NEW YORK – Volatility slammed Wall Street again Tuesday as the reality hit investors that few industries are safe from the consumer spending slump — whether they're building homes, making cars or selling coffee. The Dow Jones industrial average fell about 150 points.
The market did bounce off its lows of the day after a media report that a BlackRock executive said a $30 billion Bear Stearns mortgage portfolio could be worth more than its market value suggests. And the government and the mortgage industry announced the largest moves yet to help homeowners renegotiate hundreds of thousands of delinquent loans held by Fannie Mae and Freddie Mac.
Still, the market had much to contend with. Although the mortgage crisis that spawned the current downturn is being addressed, the economy remains extremely troubled.
It's becoming clear that it's going to be hard to rely on the average consumer to pull the economy out of its downturn. Late Monday, Starbucks Corp. reported lower sales across the coffee chain, and early Tuesday, Toll Brothers Inc. posted a sharp drop in revenue and said it was too difficult to predict what the luxury homebuilder's profit would be next year.
Investors are also jittery as the nation's feeble automakers try to get a bailout from the federal government, much like the ailing insurer American International Group Inc. has. General Motors Corp., whose shares have plunged to 60-year lows, said late Monday it would cut 1,900 factory jobs on top of the 3,600 cuts it announced Friday.
There were no economic reports released Tuesday, since the government and bond markets were closed for Veterans Day. But investors didn't need government data to see that the economy's downward slide isn't over — the litany of troubling corporate news was enough. Wall Street has been anticipating grim results from corporate America, but it cannot gauge yet how bad they could get.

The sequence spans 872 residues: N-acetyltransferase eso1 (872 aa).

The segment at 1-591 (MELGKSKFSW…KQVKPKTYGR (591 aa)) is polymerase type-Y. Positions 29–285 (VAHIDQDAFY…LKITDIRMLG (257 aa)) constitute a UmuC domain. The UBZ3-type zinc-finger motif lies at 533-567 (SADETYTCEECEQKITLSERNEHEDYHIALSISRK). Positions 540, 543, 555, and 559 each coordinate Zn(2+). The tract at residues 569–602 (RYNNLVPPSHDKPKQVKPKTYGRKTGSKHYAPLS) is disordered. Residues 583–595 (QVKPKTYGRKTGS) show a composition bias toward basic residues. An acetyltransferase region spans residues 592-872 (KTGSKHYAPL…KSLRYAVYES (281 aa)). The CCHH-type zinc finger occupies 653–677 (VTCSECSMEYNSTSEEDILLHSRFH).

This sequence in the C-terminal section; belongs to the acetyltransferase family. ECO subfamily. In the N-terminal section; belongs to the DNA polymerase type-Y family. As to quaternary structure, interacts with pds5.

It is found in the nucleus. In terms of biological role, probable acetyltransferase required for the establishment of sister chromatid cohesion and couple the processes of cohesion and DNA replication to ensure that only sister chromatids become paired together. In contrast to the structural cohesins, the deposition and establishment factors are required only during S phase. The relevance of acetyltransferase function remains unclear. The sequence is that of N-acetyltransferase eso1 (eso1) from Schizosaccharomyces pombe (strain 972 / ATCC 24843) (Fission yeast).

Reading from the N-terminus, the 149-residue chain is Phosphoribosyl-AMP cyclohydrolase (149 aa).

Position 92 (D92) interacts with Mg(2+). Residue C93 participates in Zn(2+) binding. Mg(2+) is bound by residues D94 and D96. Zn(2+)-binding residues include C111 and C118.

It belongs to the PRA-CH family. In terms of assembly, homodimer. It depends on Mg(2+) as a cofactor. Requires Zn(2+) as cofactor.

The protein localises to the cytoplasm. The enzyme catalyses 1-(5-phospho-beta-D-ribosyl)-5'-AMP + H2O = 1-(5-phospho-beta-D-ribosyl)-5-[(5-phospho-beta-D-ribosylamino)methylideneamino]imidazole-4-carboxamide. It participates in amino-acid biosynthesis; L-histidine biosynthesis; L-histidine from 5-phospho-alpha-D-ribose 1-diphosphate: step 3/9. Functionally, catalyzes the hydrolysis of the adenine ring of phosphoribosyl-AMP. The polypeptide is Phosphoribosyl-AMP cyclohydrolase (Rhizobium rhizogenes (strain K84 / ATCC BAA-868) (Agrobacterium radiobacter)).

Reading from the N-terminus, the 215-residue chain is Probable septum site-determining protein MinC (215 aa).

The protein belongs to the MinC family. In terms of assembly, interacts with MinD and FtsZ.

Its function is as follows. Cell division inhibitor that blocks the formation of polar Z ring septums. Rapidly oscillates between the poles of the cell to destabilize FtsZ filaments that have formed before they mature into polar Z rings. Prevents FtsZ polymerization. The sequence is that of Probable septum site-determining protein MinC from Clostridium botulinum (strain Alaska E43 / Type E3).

"We're in a situation where we really don't know how deep a recession we're in," said Jim Herrick, manager of equity trading at Baird & Co. "Until there's some clarity on the economy and clarity with earnings, we'll definitely be stuck in this trading range."
Herrick referred to the fact that the market has been giving back gains recently — including a 248-point advance last Friday — as it tries to recover from October's heavy selling. In a similar fashion, the market pared nearly all of its losses on the report that BlackRock President Robert Kapito said a Bear Stearns mortgage portfolio is generating cash flow, but then quickly sank again.
In midafternoon trading, the Dow Jones industrial average shed 146.08, or 1.65 percent, to 8,724.46 after falling by more than 300. The blue chip index has not dipped below the 8,000 mark in trading since Oct. 10, but is down about 35 percent since the start of the year.
Broader stock indicators were lower as well. The Standard & Poor's 500 index fell 13.29, or 1.45 percent, to 905.92; and Nasdaq composite index dropped 21.71, or 1.34 percent, to 1,595.03.
The Russell 2000 index of smaller companies rose 2.93, or 0.59 percent, to 496.03.
The credit markets have eased a bit since Lehman Brothers Holdings Inc.'s bankruptcy in mid-September, but they remain tight. Investors are impatient to see positive developments — in the real economy, not just in market borrowing rates — from the massive government interventions over the past two months, said Alan Gayle, senior investment strategist and director of asset allocation for RidgeWorth Capital Management.